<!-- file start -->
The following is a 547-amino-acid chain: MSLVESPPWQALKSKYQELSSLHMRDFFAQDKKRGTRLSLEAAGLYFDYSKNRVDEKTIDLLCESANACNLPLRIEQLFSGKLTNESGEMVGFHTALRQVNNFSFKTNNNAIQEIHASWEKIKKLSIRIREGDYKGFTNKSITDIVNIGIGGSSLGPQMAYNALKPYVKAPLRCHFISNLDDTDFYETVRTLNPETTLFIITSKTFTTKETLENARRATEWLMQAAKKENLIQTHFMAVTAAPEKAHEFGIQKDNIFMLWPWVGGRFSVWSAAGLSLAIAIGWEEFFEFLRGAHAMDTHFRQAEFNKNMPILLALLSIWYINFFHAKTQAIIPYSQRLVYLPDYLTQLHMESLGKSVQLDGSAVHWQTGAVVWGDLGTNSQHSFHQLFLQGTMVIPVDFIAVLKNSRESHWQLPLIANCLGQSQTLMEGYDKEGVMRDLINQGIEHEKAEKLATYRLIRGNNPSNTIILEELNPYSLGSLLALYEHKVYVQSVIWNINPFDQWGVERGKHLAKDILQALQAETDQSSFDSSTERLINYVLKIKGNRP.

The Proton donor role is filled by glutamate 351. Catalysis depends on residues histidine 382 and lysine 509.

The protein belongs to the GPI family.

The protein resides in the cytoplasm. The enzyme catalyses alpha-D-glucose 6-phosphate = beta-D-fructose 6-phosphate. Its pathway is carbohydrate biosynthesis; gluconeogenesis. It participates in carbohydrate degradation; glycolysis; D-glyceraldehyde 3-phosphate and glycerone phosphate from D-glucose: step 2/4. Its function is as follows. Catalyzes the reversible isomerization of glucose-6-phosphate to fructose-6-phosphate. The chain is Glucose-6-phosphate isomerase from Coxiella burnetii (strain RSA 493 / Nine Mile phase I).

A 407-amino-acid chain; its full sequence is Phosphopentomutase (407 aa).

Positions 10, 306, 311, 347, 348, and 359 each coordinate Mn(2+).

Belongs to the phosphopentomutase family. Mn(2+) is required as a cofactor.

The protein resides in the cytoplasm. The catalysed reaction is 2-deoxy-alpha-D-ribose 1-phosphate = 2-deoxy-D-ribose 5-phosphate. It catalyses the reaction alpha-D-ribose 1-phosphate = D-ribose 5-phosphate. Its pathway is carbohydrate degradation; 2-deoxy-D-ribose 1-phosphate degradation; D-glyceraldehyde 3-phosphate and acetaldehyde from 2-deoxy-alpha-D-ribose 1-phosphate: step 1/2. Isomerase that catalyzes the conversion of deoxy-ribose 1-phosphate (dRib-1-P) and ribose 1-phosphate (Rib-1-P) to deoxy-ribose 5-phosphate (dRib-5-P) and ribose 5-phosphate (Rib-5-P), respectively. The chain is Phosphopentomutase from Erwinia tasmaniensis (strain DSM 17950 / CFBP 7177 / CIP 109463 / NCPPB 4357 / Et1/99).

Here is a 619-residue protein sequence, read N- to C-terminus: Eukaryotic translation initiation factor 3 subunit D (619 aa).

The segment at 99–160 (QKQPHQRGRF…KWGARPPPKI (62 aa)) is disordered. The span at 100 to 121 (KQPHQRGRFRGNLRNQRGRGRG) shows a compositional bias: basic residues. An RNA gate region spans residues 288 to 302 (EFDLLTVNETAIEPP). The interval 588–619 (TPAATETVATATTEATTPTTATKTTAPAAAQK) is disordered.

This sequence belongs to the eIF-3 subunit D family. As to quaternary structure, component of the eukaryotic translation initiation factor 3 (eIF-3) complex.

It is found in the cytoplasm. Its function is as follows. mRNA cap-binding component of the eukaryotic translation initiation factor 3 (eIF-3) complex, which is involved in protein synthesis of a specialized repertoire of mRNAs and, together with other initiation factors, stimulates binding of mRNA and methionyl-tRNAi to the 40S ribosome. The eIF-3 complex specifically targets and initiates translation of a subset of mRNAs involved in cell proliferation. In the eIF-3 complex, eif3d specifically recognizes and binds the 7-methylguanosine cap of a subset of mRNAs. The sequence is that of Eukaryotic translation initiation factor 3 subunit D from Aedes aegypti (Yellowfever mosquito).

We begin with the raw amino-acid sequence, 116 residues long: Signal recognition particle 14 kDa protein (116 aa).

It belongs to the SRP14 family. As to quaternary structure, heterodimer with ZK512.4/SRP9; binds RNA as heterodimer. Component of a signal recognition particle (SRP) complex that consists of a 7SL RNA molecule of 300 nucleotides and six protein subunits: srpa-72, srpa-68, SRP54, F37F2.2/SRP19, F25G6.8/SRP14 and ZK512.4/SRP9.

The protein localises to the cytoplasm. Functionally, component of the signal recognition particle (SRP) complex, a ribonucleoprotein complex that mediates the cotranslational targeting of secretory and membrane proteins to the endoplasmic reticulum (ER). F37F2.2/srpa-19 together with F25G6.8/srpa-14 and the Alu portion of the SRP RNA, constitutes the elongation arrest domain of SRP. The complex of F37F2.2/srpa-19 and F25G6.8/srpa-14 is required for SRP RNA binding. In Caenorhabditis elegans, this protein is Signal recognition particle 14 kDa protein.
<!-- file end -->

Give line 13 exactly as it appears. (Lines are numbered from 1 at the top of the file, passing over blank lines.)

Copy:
We begin with the raw amino-acid sequence, 116 residues long: Signal recognition particle 14 kDa protein (116 aa).